In a 2002 human clinical trial published in The Journal of Rheumatology researchers gave cat’s claw extract or a placebo to rheumatoid arthritis patients already taking prescription antirheumatic medications such as sulfasalazine or hydroxychloroquine. Patients receiving the antirheumatic drugs in combination with cat’s claw extract experienced a reduction in the number of painful and swollen joints.12

In another human clinical trial, osteoarthritis patients were given freeze-dried cat’s claw or placebo for four weeks. Patients taking cat’s claw had decreased pain with activity, with benefits occurring within the first week of administration.13

Emerging research suggests there may be a link between the gut microbiome and joint health. In this regard, herbs like cat’s claw, which help balance the body’s microbiome, may be of use in promoting healthy joints.14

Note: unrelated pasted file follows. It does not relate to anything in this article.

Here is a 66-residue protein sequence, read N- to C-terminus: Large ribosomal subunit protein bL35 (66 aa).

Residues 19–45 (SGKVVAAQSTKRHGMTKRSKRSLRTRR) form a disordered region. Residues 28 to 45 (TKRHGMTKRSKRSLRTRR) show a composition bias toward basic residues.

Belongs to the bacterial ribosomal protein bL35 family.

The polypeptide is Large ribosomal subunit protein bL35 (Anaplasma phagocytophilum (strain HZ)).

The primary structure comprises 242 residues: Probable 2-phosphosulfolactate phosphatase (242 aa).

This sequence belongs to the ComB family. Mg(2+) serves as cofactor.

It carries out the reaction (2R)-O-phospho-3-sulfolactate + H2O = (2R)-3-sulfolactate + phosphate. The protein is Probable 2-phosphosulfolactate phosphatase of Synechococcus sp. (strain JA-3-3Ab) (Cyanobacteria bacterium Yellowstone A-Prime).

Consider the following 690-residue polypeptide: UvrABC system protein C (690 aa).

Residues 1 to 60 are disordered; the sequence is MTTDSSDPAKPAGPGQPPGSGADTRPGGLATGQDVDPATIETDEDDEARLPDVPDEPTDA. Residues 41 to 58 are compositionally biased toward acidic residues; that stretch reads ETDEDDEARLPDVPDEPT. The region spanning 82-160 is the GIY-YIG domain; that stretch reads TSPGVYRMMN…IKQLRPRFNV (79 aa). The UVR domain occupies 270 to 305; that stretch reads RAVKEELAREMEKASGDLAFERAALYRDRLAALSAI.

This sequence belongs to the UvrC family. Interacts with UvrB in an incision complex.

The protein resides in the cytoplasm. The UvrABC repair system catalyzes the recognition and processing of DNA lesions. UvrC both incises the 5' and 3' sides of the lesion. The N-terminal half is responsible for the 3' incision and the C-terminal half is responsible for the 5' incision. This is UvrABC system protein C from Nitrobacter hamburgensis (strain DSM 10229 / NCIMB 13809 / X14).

Cats claw bark herb used in herbal medicine to treat viral infections, peptic ulcers, gastritis, hemmorhoids, peptic ulcers and can boost the immune system. Uncaria tomentosa.

Cognitive Support

Recent research suggests that cat’s claw can benefit cognition and support the brain as it ages.

In vitro and in vivo studies show that this herb has the ability to reduce brain plaques (protein clumps that can disrupt cellular function), tangles (twisted protein strands in brain cells), and inflammation, which are all factors of an aging brain, and in excess, are hallmark characteristics of neurodegenerative diseases like Alzheimer’s.1,15

A 2016 double-blind, placebo-controlled trial administered a supplement containing cat’s claw bark powder to healthy adults aged 18 to 35. After six weeks, those taking the supplement saw significant improvements in short-term memory and executive functions compared to the control group.1,16

This human clinical trial suggests that cat’s claw, combined with additional herbal nootropics (herbs that enhance cognitive function), can have a positive impact on brain health.
In other research, certain phytochemicals present in cat’s claw have a beneficial effect on some brain neurotransmitters associated with mood and pain.4,17

And yet another study showed that these same phytochemicals in cat’s claw increased the neurologic growth factor BDNF and moderated other neurological changes associated with stroke.20